7 Out of 10 in Taiwan Would Fight China To Stop Forced Unification: Poll

Over 70 percent of respondents in a recent survey in Taiwan said they would fight China if it tried to force "unification" with the island.

The poll, published by the Taiwan Foundation for Democracy (TFD) think tank on Wednesday, found 62.7 percent of respondents also would be willing to take up arms if a war broke out because of "Taiwan's declaring formal independence." Just over one-quarter said they wouldn't fight under such a scenario.

The strikingly high willingness to oppose Beijing "if China uses force against Taiwan"—72.5 versus 18.6 percent—may be a reflection of the question's framing, which usually doesn't include a specific hypothetical circumstance.

It's a departure from the generally ambivalent public attitude toward the perennial debate about the likelihood of war across the Taiwan Strait and the society's response.

Announcing the survey results at a press conference, TFD linked the sentiments to "China's increasingly tough attitude toward Taiwan and intensifying tension between the United States and China."

The TFD poll was conducted by the Election Study Center at National Chengchi University in Taipei. Between August 10 and 15, the ESC collected 1,299 valid samples from landline and cell phone interviews with adult Taiwan residents above the voting age of 20. The poll had a margin of error plus-minus 2.72 percent.

The ESC is one of Taiwan's index pollsters and has been tracking the island's political attitudes and national identities since the early 1990s.

Taiwanese Willing to Oppose China Forced Unification
A row of American-made F-16V fighter aircraft are pictured on the tarmac at Chiayi Air Base in Taiwan during a commissioning ceremony on November 18, 2021. National polling published on December 29, 2021, found seven out of 10 Taiwanese residents were willing to take up arms to prevent forced unification with China. Makoto Lin/Office of the President, Taiwan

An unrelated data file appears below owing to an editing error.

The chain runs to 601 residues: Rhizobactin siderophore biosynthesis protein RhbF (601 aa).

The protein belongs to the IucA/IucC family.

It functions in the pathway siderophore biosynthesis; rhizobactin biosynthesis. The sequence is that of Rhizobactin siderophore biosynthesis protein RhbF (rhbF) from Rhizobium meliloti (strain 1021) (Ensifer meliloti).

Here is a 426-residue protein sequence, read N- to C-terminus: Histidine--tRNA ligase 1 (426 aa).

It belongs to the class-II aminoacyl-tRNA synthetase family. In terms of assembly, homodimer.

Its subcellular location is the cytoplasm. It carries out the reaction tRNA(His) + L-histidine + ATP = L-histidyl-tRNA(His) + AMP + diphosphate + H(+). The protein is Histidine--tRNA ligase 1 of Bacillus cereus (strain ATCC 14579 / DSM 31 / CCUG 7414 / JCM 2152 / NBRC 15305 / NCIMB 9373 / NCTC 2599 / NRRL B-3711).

On Tuesday, Taiwanese magazine Global Views Monthly published an annual survey whose results appeared to contradict the TFD poll. Framing the same question slightly differently, it found a majority 51.3 percent of respondents would be unwilling to fight China or see their relatives take up arms, while 40.3 percent answered in the affirmative.

The magazine, which some consider to be China-friendly, said 62.9 percent of those polled in a multiple choice question believe the U.S. would support Taiwan during a cross-strait conflict. Belief in Japanese and Australian assistance was at 57.5 and 6.8 percent, respectively. Confidence in all three regional neighbors has risen—by 5.4, 11.6 and 5.5 percent, respectively—since September 2020.

However, despite the expectation of American assistance, only 10.2 percent of respondents believe U.S. troops would fight alongside Taiwanese forces during a war with China, the polling showed. 33.7 percent said the U.S. would sell arms to Taiwan; 19.8 percent said the U.S. Navy would likely patrol near the island; and 13 percent believed the U.S. would condemn China verbally or in writing.

The general survey collected 1,098 telephone interviews with Taiwan residents above the age of 20 between November 25 and December 9.

The intensifying rivalry between Washington and Beijing in recent years has been accompanied by increased attention on the likelihood of armed conflict across the Taiwan Strait. In Taiwan, however, the public remains sanguine; some prefer to describe the sentiment as "numb."

In the same Global Views survey in November 2020, 66.3 percent of respondents said China would not achieve unification with Taiwan in the next 10 years.